everest trekking nepal, annapurna trekking nepal, best trekking nepal, mountain trekking in nepal, nepal trekking, nepal trekking companies, nepal trekking company, nepal trekking forum, nepal trekking guide, nepal trekking guides, nepal trekking info, nepal trekking map, nepal trekking peaks, nepal trekking permit, nepal trekking season, nepal trekking tour, nepal trekking tours, nepal trekking trips, trekking holiday nepal, trekking holidays nepal, trekking in nepal, trekking information nepal, trekking to nepal
NEPALTRAVELNEWS.COM - A complete nepal travel information portal

Member Log In

User Name:

Password:

New User ? Sign Up

Forgot Password ?

Email :

Close

Polls

Global Warming

Does Global Warming affects the Nepalese Tourism Market?:





 

Newsletter

Articles

Melting Himalayan glaciers threaten lives in Asia

Posted by: Claire Cozens/AFP | Date: December 07, 2009

More than a billion people in Asia depend on Himalayan glaciers for water, but experts say they are melting at an alarming rate, threatening to bring drought to large swathes of the continent.

Glaciers in the Himalayas provide headwaters for Asia's nine largest rivers, lifelines for the 1.3 billion people who live downstream. But temperatures in the region have increased by between 0.15 and 0.6 degrees Celsius each decade for the last 30 years, accelerating the rate at which glaciers are shrinking.

As world leaders gather in Copenhagen this month for a crucial climate change summit, campaigners warn that some Himalayan glaciers could disappear within a few decades.

"Scientists predict that most glaciers will be gone in 40 years as a result of climate change," said Prashant Singh of WWF's Climate for Life campaign. The Intergovernmental Panel on Climate Change (IPCC), a UN body on climate change, has warned Himalayan glaciers could "disappear altogether by 2035" and experts say the effects of global warming are already being felt in the region.

In Nepal and Bhutan, the receding glaciers have formed vast lakes that threaten to burst, devastating villages downstream.

Nepalese mountaineer and environmental campaigner Dawa Steven Sherpa said he first became interested in climate change after a close call when part of the Khumbu icefall above Everest base camp collapsed during an expedition in 2007. "Every time I go to the mountains the older Sherpas tell me this is the warmest year yet," said Sherpa. Sherpa will take part in a special "summiteers' summit" in Copenhagen.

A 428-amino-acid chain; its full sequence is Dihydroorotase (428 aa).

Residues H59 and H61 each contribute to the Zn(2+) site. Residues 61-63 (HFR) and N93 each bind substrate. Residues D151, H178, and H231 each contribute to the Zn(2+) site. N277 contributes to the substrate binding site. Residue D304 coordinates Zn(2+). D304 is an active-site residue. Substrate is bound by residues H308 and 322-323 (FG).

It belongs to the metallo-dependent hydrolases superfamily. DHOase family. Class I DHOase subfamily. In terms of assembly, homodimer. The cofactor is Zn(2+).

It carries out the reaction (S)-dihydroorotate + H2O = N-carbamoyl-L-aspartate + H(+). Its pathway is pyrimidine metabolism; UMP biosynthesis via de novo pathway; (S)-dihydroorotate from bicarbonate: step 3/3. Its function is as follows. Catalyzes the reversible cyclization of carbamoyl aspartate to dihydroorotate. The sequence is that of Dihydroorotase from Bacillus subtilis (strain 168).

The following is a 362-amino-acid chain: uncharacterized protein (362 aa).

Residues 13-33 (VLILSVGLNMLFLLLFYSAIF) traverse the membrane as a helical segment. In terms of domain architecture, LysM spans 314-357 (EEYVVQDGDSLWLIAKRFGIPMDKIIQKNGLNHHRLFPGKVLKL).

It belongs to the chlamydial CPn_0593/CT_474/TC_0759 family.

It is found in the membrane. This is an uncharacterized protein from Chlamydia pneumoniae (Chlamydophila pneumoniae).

In China, studies have shown that the rapid melting of the glaciers will result in an increase in flooding in the short term, state news agency Xinhua has reported.

In the longer term, it said, the continued retreat of glaciers would lead to a gradual decrease in river flows, severely affecting large parts of western China.

Experts say the resulting water shortages could hit the economic development of China and India, with potentially dire consequences for development.

Even in low-lying Bangladesh, prone to severe floods, the IPCC has said rivers could run dry by the end of the century.

India's Environment Minister Jairam Ramesh recently came under fire for denying that climate change was causing Himalayan glaciers to melt, citing research by the Indian geologist Vijay Kumar Raina.

The Nepal-based International Centre for Integrated Mountain Development (ICIMOD) has studied the Himalayan region for more than three decades and warns of an "urgent need" for more research on the impact of climate change.

ICIMOD has warned that the current trends in glacial melt suggest flows in major Asian rivers including the Ganges, Indus and Yellow Rivers will be "substantially reduced" in the coming decades.

"The situation may appear to be normal in the region for several decades to come, and even with increased amounts of water available to satisfy dry season demands," it said in a recent report.

ICIMOD climate change expert Arun Shrestha said, "However, when the shortage arrives, it may happen abruptly, with water systems going from plenty to scarce in perhaps a few decades or less." Shrestha added: "When the glaciers get hotter, you get more water, but there comes a point when the water will run out. It's like a bank balance, if you're not putting money in, you can't take it out."

 

Write Comment :

Name
Address
Email
Comment
Security Code: captcha
 

MORE:


Advertisments

Kathmandu Pokhara Flight

Book cheap Kathmandu - Pokhara flight ticket with us, get special price on flight ticket booking

 




Destination of the Month

Daman View

Daman is a village in the central part of Nepal, located in the district of Makwanpur. It is a beautiful hill station near by Capital city Kathmandu. In the months of summer, people can enjoy travelling Daman.

Read More

Featured Hotel

Yak and Yeti Hotel

Hotel Yak and Yeti, is a premier five-star deluxe oasis in the heart of Kathmandu, Nepal. Modern day sophistication greets cultural heritage in the ample grounds of the 100-year-old palace and newly designed structure of the hotel.

Read More

Discover Nepal

Dashain

Dashain Festival: Bijaya dashami also known as Dashin in the most auspicious festival in Nepal’s calendar. And celebrated by the people of different caste and creed throughout the country.

Read More

Special Interest

Bungy Jumping

Bungee jumping is not permitted in some parts of the world such as in Europe, New Zealand and America, Don’t worry, the ultimate thrilling sports is available in Nepal. The sport has finally found a natural home in the highest

Read More